Scan of original 8x10 wet plate collodion (tintype), made on aluminum. Shot on Deardorff 8x10 Studio camera with century old brass portrait lens.

Scan of original 8x10 wet plate collodion (tintype), made on aluminum. Shot on Deardorff 8x10 Studio camera with century old brass portrait lens.

Scan of original 8x10 wet plate collodion (tintype), made on aluminum. Shot on Deardorff 8x10 Studio camera with century old brass portrait lens

Sasha taqsweblu” LaPointe, Coast Salish,Nooksack Tribe, Nooksack/Upper Skagit Washington, USA

 

Scan of original 8x10 wet plate collodion (tintype), made on aluminum. Shot on Deardorff 8x10 Studio camera with century old brass portrait lens.

Scan of original 8x10 wet plate collodion (tintype), made on aluminum. Shot on Deardorff 8x10 Studio camera with century old brass portrait lens.

Scan of original 8x10 wet plate collodion (tintype), made on aluminum. Shot on Deardorff 8x10 Studio camera with century old brass portrait lens.

Brianna Olson Pitawanakwat/ Waasezi Niimda Nongoons kwe (shining dancing star woman) is an Indigenous Birthworker, Jingle Dress Dancer, and Artisan from Wiikwemkoong Unceded First Nation. She currently serves as co founder of Native Arts society and co lead of Toronto Indigenous Harm Reduction. Nanook Gordon/Waabshki Miungun (White Wolf) is an Indigiqueer Inuvialuk from Inuvik, NWT. Founder of Toronto Indigenous Harm Reduction and Cofounder of Native Arts Society.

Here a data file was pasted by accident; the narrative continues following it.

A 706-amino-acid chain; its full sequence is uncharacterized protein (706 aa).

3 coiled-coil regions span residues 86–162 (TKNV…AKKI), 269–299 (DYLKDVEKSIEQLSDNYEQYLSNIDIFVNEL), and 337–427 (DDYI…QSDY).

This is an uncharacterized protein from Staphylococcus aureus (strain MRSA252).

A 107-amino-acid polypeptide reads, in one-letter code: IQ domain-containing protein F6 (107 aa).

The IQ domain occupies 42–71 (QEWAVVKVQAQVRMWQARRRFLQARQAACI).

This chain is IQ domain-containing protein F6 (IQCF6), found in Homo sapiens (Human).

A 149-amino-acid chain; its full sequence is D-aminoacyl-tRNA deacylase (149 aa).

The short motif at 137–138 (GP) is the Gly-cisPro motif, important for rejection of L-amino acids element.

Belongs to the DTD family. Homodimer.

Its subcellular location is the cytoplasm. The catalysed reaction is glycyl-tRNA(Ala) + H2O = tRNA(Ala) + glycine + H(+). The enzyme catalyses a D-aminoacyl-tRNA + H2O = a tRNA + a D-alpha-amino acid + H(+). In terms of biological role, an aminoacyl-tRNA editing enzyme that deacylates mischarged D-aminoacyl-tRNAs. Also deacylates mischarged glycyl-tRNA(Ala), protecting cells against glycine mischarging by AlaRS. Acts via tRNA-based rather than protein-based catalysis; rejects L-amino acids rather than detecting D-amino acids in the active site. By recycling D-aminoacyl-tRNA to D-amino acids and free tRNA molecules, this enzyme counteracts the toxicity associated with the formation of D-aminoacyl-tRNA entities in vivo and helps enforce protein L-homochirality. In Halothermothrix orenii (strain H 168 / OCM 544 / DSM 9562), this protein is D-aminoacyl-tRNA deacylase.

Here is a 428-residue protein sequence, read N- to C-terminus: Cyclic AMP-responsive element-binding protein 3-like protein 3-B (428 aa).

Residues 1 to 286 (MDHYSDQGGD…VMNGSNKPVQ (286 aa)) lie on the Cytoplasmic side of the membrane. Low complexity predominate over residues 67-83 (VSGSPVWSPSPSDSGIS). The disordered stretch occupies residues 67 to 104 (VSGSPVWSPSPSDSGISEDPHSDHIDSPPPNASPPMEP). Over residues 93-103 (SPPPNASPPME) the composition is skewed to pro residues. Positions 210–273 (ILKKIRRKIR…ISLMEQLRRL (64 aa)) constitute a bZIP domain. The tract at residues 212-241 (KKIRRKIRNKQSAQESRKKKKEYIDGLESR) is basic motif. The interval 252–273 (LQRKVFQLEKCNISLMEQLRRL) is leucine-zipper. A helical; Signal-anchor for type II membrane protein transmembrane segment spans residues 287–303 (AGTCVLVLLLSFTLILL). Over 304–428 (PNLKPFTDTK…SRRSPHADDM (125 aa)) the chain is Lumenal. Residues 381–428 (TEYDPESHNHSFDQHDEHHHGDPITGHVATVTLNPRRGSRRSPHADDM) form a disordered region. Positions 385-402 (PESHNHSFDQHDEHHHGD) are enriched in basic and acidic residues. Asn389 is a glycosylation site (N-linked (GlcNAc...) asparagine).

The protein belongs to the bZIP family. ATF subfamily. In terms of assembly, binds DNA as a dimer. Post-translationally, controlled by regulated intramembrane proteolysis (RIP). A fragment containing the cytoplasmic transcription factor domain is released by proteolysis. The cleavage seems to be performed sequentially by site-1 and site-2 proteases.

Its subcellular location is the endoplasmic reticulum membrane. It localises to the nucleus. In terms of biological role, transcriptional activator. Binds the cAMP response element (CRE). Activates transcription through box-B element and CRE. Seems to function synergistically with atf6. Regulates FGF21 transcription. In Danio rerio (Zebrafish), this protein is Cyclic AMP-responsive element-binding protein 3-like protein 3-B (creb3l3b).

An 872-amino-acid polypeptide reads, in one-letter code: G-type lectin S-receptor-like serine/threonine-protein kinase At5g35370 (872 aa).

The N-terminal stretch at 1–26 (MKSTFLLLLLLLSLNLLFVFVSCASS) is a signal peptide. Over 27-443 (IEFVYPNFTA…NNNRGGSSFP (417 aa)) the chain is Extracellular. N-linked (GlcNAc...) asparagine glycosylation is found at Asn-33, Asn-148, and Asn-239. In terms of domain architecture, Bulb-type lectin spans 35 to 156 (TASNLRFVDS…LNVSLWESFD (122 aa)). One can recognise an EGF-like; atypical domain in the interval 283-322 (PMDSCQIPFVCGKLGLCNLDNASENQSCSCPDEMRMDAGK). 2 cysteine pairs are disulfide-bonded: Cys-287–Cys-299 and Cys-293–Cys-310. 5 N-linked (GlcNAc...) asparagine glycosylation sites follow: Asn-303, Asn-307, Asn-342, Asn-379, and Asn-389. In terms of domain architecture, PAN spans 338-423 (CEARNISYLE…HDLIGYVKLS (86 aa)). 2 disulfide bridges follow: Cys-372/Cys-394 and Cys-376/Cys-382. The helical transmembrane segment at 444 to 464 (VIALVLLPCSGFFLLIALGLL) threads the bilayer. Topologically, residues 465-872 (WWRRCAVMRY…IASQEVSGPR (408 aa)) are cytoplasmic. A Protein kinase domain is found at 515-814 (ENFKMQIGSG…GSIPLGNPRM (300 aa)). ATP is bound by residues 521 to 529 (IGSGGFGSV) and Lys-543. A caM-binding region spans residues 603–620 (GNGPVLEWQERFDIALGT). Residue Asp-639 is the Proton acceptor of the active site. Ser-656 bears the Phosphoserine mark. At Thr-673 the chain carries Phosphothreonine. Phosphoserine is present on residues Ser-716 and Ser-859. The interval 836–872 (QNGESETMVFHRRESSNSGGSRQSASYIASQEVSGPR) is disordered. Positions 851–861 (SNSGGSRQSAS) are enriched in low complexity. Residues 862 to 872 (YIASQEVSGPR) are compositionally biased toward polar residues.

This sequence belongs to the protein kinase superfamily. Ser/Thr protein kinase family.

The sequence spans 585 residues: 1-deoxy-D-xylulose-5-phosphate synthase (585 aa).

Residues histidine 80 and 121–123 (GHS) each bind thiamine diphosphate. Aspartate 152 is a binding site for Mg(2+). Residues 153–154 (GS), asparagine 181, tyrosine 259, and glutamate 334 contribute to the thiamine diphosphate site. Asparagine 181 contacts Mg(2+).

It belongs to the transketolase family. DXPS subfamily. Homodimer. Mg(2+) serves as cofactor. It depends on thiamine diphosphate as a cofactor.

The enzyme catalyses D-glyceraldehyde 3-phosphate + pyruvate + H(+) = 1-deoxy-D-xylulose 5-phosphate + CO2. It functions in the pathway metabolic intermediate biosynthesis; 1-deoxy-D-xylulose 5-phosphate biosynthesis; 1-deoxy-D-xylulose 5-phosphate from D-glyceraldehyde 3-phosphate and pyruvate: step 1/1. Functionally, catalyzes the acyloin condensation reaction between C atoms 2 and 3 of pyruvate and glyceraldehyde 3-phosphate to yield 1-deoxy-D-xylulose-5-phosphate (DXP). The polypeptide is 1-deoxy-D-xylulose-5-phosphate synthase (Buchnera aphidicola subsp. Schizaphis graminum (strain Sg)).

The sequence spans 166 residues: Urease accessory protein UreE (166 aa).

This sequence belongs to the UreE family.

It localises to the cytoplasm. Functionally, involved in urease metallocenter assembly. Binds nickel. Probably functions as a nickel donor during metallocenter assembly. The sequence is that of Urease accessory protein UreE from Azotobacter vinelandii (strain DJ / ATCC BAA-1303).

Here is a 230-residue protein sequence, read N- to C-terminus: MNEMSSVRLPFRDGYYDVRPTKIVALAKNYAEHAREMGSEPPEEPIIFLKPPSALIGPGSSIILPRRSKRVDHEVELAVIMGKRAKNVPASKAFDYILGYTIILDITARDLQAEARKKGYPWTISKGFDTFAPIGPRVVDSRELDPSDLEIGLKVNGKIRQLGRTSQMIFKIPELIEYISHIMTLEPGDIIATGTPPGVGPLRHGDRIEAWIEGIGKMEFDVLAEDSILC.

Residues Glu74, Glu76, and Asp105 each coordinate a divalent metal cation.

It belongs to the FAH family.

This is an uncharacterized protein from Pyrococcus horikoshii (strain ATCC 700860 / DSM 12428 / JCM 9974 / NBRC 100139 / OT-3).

Scan of original 8x10 wet plate collodion (tintype), made on aluminum. Shot on Deardorff 8x10 Studio camera with century old brass portrait lens.

Photographer's Statement: 

1492 was the beginning of a long history of assimilation intending to terminate the cultural, social, economic and political distinctness of our peoples into mainstream so called Canadian/American life and values, to “kill the Indian and save the man.” Indigenous cultures were outlawed, relationships banned and broken, children stolen and ripped away from their families and homelands. I, like many people of my generation, have lost so much of our culture and traditional ways because of this history. We have never stopped fighting to get it back.

 

An Exploration of Resilience and Resistance is an ongoing project that began in 2014. This portrait project is about identity, culture, strength, vulnerability, and love. I photograph my community of primarily Indigenous and mixed heritage people to illuminate our stories. With the work, I touch on how we can become more empathic, empowered people despite the hardships that we have endured. Every photograph, every person, has a story to tell, and I am supporting them to tell these stories through their portrait. I invite the viewer to recognize the different sides of these stories, including the pain but most of all, the person’s spirit and perseverance.